TSP Engineering are one of two UK companies who have won a share of a multi-million pound framework to supply radioactive waste containers to Sellafield. The 50-tonne containers will be used to transfer radioactive material from the Magnox Swarf Storage Silos to new treatment and storage buildings at Sellafield. Under the initial terms of the deal, the both firms will manufacture one package each for validation by Sellafield Ltd and a decision will then be taken on the production of the remaining packages needed. The first part of the agreement is worth approximately £3m to each company. The overall framework value will be determined following production of the validation packages. The packages will be manufactured using UK-sourced steel.
Martin Chown, Sellafield Ltd’s supply chain director, said:
“Cleaning up our legacy facilities safely, quickly and cost-effectively is our absolute priority.
“We also want to maximise the social and economic benefits of our procurements for our local communities and the UK as a whole.
“I’m delighted that two UK-based companies have been successful in the first stage of this procurement. I’m especially pleased that one is based close to our site in west Cumbria.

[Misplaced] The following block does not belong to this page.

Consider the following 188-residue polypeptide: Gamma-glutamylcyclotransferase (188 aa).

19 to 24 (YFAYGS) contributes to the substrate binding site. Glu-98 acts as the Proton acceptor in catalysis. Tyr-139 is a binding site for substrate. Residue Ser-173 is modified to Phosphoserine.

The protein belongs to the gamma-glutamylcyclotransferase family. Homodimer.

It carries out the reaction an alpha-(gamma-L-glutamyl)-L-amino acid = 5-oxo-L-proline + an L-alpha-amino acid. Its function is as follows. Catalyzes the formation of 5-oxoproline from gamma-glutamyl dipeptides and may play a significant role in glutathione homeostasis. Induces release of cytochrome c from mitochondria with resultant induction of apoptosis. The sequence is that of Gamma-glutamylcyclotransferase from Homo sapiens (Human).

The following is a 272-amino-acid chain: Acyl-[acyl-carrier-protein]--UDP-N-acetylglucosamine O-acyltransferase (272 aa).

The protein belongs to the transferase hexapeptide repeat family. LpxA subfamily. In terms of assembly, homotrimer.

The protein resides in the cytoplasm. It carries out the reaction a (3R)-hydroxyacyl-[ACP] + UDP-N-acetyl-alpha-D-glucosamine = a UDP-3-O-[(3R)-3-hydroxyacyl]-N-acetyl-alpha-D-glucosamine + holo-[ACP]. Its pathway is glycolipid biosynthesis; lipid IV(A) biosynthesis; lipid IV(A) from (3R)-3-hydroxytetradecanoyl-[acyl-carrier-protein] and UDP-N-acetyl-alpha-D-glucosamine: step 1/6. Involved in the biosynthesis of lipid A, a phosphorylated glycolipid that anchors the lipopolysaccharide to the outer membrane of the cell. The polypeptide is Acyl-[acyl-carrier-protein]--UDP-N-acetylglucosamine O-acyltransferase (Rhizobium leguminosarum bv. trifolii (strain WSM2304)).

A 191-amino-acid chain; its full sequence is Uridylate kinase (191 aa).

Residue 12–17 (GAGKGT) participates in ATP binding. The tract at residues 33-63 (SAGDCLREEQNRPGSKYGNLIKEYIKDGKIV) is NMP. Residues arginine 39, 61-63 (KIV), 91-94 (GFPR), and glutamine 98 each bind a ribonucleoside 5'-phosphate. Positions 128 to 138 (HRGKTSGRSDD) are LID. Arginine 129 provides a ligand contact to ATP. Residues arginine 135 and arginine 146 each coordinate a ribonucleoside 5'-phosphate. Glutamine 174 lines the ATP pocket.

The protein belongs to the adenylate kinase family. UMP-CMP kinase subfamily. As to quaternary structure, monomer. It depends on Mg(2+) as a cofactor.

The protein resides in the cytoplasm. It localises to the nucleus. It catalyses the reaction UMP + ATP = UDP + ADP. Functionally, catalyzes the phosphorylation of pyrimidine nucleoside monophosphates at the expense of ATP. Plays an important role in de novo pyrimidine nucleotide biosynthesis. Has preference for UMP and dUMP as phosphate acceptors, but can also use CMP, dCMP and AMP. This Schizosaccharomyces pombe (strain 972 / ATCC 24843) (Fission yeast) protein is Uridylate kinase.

“These containers will play a crucial role in the decommissioning of one of our most hazardous facilities; TSP and Cavendish are contributing to important work that will make the UK a safer place.”
The clean-up of the Magnox Swarf Storage Silos is one of the Nuclear Decommissioning Authority’s (NDA) highest priority programmes.
Ron Gorham, head of supply chain optimisation for the NDA, said:
“This agreement marks an important step forward, not just for Sellafield as it begins to clean out one of its most hazardous facilities, but also in underlining the important contribution of the supply chain both locally and for the UK.”
Built in the 1960s, and extended in the 1980s, the building contains 22 vertical compartments which store waste from the UK’s first generation of nuclear power stations. It was constructed without plans for how the waste would eventually be taken out. Now more than half a century old, the building is no longer suitable for long-term storage of nuclear waste. As a result, an innovative solution is being deployed to retrieve material from what is effectively a locked vault. To do this, three mobile emptying machines are being constructed above the compartments. They will be locked into position above each compartment and the waste pulled out through an opening. The waste will be transferred to new buildings at Sellafield for treatment and interim storage, pending final disposal at the UK’s Geological Disposal Facility. The silo will then be fully decommissioned and demolished.